“It’s a secret. You might find a way to steal the rubies if I tell you ahead of time.”

  “Have you forgotten that I’m, uh, wearing the rubies right now?”

  Humor flickered through her as she remembered where the ruby necklace was – wrapped in a chamois pouch that was tucked in a smuggler’s pocket in his underwear. He didn’t clang when he walked, but he did look a little like he had spent his youth on horseback.

  “Hardly,” Faith said. “Brings new meaning to the concept of family jewels.”

  He smiled a slow, easy kind of smile. “Sure does. Are you going to put that on the exhibit card in the show?”

  “I don’t think there’s a category for most unusual method of transport.”

  “Nothing unusual about it. An old Pakistani taught it to me. And it’s not the worst place in the world to carry contraband. In fact, smugglers sometimes get much more, uh, personal about hiding small stuff.”

  “I’m not going there,” she said firmly.

  “Neither is your necklace.”

  Struggling not to laugh, she let go of a long breath and the subject at the same time. He had topped her again. With or without diplomas, Walker was quicker on his verbal feet than anyone she had ever been around but her siblings.

  That shouldn’t have surprised her. Someone who could clean Archer out in a poker game was hardly stupid.

  Walker turned off the boulevard onto a steeply slanting cobblestone street that looked as old as some of the massive oaks. The Jeep bumped along happily, more at home on an uneven surface than on city streets.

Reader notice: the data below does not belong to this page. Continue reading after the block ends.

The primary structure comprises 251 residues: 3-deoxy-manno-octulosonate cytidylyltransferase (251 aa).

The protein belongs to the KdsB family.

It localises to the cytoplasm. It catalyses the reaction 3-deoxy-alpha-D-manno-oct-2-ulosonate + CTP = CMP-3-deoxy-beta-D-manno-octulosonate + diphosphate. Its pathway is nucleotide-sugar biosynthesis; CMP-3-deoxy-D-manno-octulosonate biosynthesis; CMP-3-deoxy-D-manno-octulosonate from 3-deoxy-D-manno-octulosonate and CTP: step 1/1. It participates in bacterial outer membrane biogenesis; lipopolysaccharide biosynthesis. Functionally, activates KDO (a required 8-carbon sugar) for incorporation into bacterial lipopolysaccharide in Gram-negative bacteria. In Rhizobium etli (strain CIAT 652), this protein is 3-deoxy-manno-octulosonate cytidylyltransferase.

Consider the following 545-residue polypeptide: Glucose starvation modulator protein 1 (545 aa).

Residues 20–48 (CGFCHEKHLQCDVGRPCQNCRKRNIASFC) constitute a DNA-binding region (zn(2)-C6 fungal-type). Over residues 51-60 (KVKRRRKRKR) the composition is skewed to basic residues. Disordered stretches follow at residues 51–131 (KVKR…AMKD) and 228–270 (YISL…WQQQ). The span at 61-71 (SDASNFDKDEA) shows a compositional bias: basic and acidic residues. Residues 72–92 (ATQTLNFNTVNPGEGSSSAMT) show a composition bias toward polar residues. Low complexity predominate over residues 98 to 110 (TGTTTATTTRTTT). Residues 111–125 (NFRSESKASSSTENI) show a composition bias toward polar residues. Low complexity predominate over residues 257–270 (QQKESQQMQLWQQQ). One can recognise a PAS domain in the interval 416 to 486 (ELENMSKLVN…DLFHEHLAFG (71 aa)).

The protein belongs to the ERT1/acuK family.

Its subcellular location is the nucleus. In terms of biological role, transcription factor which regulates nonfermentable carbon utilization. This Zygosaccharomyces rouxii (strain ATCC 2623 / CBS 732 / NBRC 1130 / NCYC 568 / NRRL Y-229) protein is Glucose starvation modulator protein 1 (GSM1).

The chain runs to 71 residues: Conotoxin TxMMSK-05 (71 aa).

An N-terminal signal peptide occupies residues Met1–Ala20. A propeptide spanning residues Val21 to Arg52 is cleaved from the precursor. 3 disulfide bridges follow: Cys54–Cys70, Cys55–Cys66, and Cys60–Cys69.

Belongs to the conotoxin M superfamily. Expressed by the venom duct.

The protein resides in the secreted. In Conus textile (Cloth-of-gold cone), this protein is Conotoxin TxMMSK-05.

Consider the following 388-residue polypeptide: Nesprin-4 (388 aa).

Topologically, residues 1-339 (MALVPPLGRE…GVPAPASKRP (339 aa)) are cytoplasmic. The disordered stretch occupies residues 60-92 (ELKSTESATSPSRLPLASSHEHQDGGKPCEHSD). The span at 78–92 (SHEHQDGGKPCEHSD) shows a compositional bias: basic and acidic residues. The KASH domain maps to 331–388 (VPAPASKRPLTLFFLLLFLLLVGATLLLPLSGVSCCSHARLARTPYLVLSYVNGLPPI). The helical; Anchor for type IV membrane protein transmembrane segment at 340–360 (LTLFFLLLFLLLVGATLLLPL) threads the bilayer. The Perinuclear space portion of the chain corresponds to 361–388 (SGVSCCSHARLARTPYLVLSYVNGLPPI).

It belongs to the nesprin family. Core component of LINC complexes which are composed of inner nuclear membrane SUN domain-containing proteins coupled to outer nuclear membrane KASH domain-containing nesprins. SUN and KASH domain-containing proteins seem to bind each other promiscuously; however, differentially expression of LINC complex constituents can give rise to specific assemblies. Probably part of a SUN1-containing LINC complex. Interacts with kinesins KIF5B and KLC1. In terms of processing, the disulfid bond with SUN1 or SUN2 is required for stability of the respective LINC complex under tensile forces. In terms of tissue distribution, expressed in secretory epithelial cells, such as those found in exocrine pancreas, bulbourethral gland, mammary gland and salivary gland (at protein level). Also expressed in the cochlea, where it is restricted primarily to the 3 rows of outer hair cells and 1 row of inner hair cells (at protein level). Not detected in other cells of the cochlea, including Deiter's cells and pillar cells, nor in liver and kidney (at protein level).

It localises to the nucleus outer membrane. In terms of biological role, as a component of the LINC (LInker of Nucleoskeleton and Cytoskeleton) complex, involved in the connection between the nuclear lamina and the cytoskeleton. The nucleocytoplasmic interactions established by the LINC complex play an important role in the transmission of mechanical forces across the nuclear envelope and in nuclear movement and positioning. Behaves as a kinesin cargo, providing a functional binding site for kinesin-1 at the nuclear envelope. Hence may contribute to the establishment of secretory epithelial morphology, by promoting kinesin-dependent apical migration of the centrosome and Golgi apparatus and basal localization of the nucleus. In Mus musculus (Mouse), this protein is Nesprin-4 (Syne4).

“There,” Faith said, pointing to the right.

  She directed him onto a narrow cobbled roadway that dropped down the face of a stone revetment. The rock face held an eroding bluff in place. On the other side of the narrow road, a row of two- and three-story buildings lined the lower bank of the Savannah River. At one time the buildings had been riverfront factories or warehouses chockfull of goods and cursing stevedores. Now they had been converted into pricey inns, shops, and restaurants.

  Walker parked beside a white Cadillac, directly in front of a no-parking sign. Before he even turned the engine off, Faith got out and headed for the black awning and beveled glass doors of the Savannah River Inn.

  “I’ll stay here and guard the goods,” he told the empty car. “Yeah, I’ll just do that little thing. No, no problem. We’re here to serve.”

  He turned the key enough to kill the engine, keep the radio awake, and run down the automatic windows. A whiff of southern river floated in over the hot pavement and engine smells. Savannah was enjoying a run of unseasonably warm weather. Not enough to bring the bugs out yet. Just enough to begin thickening the sky with humidity, forerunner of the blazing quicksilver heat haze that settled each summer over the Low Country like an insistent lover.